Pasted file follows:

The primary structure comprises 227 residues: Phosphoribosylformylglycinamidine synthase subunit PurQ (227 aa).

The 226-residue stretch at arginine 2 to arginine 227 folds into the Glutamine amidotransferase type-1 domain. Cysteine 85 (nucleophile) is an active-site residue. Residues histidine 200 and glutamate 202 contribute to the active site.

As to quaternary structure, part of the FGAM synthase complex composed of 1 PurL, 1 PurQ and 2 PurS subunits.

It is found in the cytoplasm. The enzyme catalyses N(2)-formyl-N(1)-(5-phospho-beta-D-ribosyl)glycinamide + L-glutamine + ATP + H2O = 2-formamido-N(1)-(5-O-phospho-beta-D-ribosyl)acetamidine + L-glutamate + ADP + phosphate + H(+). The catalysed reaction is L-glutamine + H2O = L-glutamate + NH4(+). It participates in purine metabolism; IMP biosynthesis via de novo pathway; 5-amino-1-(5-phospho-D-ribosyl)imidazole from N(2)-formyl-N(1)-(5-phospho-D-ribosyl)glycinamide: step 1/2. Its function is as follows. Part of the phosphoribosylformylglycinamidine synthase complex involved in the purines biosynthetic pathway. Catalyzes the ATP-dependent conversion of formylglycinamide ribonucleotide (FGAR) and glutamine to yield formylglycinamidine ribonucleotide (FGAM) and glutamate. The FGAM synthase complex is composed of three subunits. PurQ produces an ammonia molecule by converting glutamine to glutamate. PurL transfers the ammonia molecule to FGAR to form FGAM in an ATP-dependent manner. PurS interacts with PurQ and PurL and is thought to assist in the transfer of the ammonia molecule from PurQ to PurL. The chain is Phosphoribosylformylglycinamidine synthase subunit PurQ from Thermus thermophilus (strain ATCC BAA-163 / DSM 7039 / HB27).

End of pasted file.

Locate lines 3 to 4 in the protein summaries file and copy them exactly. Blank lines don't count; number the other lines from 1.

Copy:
As to quaternary structure, part of the FGAM synthase complex composed of 1 PurL, 1 PurQ and 2 PurS subunits.

It is found in the cytoplasm. The enzyme catalyses N(2)-formyl-N(1)-(5-phospho-beta-D-ribosyl)glycinamide + L-glutamine + ATP + H2O = 2-formamido-N(1)-(5-O-phospho-beta-D-ribosyl)acetamidine + L-glutamate + ADP + phosphate + H(+). The catalysed reaction is L-glutamine + H2O = L-glutamate + NH4(+). It participates in purine metabolism; IMP biosynthesis via de novo pathway; 5-amino-1-(5-phospho-D-ribosyl)imidazole from N(2)-formyl-N(1)-(5-phospho-D-ribosyl)glycinamide: step 1/2. Its function is as follows. Part of the phosphoribosylformylglycinamidine synthase complex involved in the purines biosynthetic pathway. Catalyzes the ATP-dependent conversion of formylglycinamide ribonucleotide (FGAR) and glutamine to yield formylglycinamidine ribonucleotide (FGAM) and glutamate. The FGAM synthase complex is composed of three subunits. PurQ produces an ammonia molecule by converting glutamine to glutamate. PurL transfers the ammonia molecule to FGAR to form FGAM in an ATP-dependent manner. PurS interacts with PurQ and PurL and is thought to assist in the transfer of the ammonia molecule from PurQ to PurL. The chain is Phosphoribosylformylglycinamidine synthase subunit PurQ from Thermus thermophilus (strain ATCC BAA-163 / DSM 7039 / HB27).